Free Alternative To Microsoft Office
People often ask us whether they really need to buy MS Office or if there is a free alternative – for home users and SOHO users the answer that, in many cases, you probably don’t need it.
There are several versions but by far the most popular version for home users is the Home & Student edition which costs around $120 and can only be installed on up to 3 computers in the same household. It includes Word (word processor), Excel (spreadsheets) and Powerpoint (presentations / slideshows) but does not include Outlook (professional email/calendar).
There are several good free alternatives but the one we recommend most often is OpenOffice – a full suite which includes Word Processor, Spreadsheet and Presentation programs.
- It is totally free (saving you at least $120).
- It can be installed on as many computers as you like – within your household or elsewhere.
- It can be used legally by home users and businesses (businesses cannot legally use Microsoft’s Home & Student version – they must buy the Business version costing $280+ per PC/laptop).
- It is generally compatible with Microsoft documents i.e. it can read documents created in MS Word or Excel and write documents that Microsoft users can read too.
- The installation file is about one fifth of the size of MS Office and takes much less time to install.
- In our experience, because the software is less bloated it is also much less likely to go wrong – and it doesn’t need any activation or registration process.
- Some people think the interface (look and feel) is not as ‘modern’ as MS Office 2013 – we think OpenOffice looks like an older version of Microsoft such as 2000/2003. However, some people actually prefer the clarity and ease of use because the minimalist interface makes it easier to find the most commonly used menus and options.
- Some of the most advanced features of MS Office documents may not be recognized fully in OpenOffice (often very complex business features that most home users will never come across).
How To Install OpenOffice – Download it from the official website here. After a few moments your download will start. Remember where you save it on your computer – the download file is about 130Mb in size so may take some time.
Once the file has downloaded, double click it to run the installation program. Click Next to continue then click ‘Unpack’. The installation files will be extracted and installation continues – if your computer does not already have it, the installation process may install the MS Visual C++ redistributable program.
Click Next to continue then type in your name and click Next. Now you have the choice of Setup Type (Typical or Custom) – to keep life simple just choose Typical then click Next. Leave the box ticked to create a link to OpenOffice on your desktop then click Install to complete installation which may take a couple of minutes. Click Finish when completed.
How To Configure OpenOffice – You should see 2 new items on your desktop:
- an ‘OpenOffice Installation Files’ folder – you can now delete this folder.
- an OpenOffice shortcut – you use this to run the program.
Double click the OpenOffice shortcut to begin the first time setup configuration.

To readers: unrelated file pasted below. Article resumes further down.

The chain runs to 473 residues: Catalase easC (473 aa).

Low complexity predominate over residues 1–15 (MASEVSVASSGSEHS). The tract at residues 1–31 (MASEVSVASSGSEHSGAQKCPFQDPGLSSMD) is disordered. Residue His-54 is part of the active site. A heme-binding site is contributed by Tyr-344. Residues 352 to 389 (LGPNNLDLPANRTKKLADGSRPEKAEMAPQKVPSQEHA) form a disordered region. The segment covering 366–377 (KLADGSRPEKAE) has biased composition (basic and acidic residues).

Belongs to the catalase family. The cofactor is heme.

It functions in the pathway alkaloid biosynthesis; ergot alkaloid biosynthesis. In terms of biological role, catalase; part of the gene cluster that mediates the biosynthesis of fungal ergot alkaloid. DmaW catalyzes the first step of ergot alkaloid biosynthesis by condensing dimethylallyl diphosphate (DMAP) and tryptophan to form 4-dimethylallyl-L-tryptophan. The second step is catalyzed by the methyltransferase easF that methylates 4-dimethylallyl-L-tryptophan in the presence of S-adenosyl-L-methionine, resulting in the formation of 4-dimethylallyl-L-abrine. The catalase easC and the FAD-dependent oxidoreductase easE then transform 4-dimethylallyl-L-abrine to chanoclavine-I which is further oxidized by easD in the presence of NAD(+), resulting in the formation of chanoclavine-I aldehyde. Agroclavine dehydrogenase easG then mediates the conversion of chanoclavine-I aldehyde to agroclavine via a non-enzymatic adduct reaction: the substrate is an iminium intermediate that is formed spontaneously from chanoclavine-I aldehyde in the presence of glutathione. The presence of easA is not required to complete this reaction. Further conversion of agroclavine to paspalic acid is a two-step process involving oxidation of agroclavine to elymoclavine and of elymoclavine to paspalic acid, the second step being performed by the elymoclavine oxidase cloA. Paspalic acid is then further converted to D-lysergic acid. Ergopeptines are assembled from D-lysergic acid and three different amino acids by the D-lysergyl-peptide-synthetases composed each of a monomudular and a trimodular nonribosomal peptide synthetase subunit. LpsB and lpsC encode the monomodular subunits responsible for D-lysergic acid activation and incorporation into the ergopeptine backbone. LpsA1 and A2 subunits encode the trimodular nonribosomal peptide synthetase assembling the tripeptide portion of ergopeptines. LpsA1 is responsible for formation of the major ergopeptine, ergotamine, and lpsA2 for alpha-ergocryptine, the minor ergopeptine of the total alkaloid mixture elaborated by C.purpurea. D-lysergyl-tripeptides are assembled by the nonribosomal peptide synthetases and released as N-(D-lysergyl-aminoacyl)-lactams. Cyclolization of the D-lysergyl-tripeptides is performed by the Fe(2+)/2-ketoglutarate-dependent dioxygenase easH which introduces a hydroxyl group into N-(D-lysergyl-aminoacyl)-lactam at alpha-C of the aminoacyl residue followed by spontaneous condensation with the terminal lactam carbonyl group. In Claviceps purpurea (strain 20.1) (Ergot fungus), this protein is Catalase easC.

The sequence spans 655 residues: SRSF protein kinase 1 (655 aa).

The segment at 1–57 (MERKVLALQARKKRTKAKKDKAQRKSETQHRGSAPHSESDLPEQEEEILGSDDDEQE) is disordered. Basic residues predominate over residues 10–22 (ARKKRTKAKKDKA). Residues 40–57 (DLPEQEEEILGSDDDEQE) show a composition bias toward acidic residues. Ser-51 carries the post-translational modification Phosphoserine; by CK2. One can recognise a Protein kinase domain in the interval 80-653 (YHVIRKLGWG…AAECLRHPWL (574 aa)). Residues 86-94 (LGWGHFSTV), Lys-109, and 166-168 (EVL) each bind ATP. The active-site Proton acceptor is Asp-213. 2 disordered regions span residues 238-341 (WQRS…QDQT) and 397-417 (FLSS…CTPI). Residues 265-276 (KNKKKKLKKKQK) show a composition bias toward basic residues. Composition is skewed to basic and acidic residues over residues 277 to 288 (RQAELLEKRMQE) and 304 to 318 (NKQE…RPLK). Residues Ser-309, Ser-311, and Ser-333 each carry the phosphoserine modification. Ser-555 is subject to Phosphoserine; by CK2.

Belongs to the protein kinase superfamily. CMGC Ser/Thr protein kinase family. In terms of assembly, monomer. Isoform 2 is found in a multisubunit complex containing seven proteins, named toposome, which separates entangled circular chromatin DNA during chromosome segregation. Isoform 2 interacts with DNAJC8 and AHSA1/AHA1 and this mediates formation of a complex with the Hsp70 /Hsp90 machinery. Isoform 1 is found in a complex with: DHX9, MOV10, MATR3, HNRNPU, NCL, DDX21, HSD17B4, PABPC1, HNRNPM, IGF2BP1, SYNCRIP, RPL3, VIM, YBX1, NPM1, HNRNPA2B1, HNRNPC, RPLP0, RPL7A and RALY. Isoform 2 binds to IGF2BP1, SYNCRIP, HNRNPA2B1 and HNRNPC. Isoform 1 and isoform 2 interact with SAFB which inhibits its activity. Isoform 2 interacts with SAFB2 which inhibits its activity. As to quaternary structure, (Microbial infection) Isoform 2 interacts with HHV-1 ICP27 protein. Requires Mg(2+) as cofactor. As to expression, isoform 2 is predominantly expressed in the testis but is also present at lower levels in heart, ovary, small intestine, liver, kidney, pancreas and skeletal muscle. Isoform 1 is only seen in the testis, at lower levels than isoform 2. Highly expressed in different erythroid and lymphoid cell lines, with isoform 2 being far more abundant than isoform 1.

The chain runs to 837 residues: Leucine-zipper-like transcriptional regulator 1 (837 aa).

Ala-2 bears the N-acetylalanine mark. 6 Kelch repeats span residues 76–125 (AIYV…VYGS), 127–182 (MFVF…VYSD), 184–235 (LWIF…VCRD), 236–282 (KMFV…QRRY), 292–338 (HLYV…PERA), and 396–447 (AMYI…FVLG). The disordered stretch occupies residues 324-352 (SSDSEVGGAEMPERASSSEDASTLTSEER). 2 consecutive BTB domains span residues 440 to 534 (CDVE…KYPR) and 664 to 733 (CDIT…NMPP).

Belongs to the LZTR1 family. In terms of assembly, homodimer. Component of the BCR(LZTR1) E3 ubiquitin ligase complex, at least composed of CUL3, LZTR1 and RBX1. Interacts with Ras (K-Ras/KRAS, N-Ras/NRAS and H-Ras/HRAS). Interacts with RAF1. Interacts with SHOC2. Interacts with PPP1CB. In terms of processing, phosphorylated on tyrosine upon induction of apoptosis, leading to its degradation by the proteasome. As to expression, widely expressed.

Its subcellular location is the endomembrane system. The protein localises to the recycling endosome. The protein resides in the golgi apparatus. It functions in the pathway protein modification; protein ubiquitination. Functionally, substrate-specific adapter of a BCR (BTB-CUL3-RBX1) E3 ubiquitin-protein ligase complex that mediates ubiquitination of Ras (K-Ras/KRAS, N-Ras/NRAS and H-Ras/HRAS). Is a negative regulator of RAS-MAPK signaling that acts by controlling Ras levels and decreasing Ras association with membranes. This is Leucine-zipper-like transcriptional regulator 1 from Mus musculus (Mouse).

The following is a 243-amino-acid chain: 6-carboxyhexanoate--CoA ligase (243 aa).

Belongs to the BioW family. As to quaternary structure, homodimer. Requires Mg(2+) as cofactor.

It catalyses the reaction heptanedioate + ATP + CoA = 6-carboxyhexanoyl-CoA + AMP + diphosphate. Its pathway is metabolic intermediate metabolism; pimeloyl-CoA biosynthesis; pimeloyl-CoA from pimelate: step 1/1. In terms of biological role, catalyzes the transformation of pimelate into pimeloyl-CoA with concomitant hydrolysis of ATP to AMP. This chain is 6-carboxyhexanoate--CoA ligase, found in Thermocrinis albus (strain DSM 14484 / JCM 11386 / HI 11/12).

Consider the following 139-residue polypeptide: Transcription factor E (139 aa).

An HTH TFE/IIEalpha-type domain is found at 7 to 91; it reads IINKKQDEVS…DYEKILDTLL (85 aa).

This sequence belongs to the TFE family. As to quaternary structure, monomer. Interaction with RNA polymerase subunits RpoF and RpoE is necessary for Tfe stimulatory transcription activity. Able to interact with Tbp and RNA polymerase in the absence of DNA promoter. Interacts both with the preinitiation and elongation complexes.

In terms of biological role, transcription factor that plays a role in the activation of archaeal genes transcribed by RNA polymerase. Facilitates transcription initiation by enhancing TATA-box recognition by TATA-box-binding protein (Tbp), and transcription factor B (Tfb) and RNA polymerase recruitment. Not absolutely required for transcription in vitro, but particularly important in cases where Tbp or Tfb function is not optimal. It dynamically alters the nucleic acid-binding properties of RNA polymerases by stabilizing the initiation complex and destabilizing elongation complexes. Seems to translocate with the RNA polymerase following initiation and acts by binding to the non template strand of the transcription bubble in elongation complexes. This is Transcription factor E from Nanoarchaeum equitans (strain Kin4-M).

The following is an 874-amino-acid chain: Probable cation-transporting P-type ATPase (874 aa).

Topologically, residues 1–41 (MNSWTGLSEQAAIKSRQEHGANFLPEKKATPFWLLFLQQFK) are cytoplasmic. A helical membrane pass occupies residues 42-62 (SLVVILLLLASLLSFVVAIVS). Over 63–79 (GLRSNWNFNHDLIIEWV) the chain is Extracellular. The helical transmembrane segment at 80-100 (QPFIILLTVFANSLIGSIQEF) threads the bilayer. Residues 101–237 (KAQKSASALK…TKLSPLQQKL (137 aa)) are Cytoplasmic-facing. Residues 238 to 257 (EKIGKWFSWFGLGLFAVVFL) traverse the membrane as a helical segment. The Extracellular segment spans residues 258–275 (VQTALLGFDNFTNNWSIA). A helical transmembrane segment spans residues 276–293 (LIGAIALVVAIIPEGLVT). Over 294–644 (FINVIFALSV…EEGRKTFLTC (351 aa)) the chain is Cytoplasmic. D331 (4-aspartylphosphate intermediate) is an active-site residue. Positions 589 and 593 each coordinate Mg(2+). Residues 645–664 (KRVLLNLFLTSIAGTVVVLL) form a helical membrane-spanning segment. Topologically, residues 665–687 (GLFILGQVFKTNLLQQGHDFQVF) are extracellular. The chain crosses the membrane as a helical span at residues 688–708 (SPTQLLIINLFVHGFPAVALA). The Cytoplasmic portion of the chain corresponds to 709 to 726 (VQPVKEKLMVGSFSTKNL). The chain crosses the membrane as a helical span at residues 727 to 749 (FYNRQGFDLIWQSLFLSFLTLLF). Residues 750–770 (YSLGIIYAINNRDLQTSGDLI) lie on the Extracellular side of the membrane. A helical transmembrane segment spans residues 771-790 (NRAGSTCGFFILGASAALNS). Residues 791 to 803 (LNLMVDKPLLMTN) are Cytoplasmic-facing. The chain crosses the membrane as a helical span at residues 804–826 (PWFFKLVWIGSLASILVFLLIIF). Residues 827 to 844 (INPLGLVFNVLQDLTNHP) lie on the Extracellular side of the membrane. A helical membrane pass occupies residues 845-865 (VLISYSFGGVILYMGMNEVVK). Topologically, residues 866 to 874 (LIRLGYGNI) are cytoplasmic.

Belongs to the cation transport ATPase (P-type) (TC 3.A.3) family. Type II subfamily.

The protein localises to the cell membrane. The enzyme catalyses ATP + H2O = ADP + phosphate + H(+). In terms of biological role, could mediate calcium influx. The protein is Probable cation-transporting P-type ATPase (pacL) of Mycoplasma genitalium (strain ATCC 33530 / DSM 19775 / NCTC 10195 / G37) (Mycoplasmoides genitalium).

Tip: If you already have MS Office installed you may be asked if you want to associate OpenOffice with text documents, spreadsheets and presentations – tick all 3 selection boxes to associate OpenOffice with these three types of file.
Click Next and type in your name details then click Next. Leave the ‘Check for updates automatically’ box ticked to ensure you receive future security and improvement updates, then click Next. The registration page is voluntary – click ‘I do not want to register’ then click Finish. The OpenOffice Main menu now appears as shown below:
In future you can click an item in this screen to open a new Text/Spreadsheet/Presentation document.
If you have any existing Word/Excel/Powerpoint documents on your computer they should open straight up into the relevant OpenOffice application: Writer (like Word), Calc (like Excel) and Impress (like Powerpoint) when you double click them.
Changing The File Types – By default, OpenOffice saves documents in the universally recognized open standard ODF format. Unfortunately Microsoft are slow to adhere to open standards and only Office 2007 SP2 onwards can open ODF files.
Because of this Microsoft problem, if you are planning to send your documents to other people (who may have an older version of MS Office) you need to change the default file formats of OpenOffice as follows: In the main menu (as shown above), click on ‘Tools’ in the top menu bar then click ‘Options’ to open the Options window. Double click on the ‘Load/Save’ menu item then click on its ‘General’ sub menu as below:
In the right hand panel, from the Document Type drop down list select the following:
- Select ‘Text document’ and then from the ‘Always Save As’ drop down list select ‘Microsoft Word 97/2000/XP’
- Select ‘Spreadsheet’ and then from the ‘Always Save As’ drop down list select ‘Microsoft Excel 97/2000/XP’
- Select ‘Presentation’ and then from the ‘Always Save As’ drop down list select ‘Microsoft Powerpoint 97/2000/XP’
Click on OK to save your changes. Now people with any version of MS Office will be able to read your saved documents.
Final Clean Up
To keep your computer starting up quickly it is always important to ensure that unnecessary programs are not starting up with it. Right click on the OpenOffice ‘blue ball’ in the bottom right of your screen and click to ‘untick’ the option to ‘Load OpenOffice during System Startup’ – this is not required to open or run OpenOffice in future.
Also, if you forgot to do it earlier, you can delete the ‘OpenOffice Installation Files’ folder from your desktop as this is no longer required.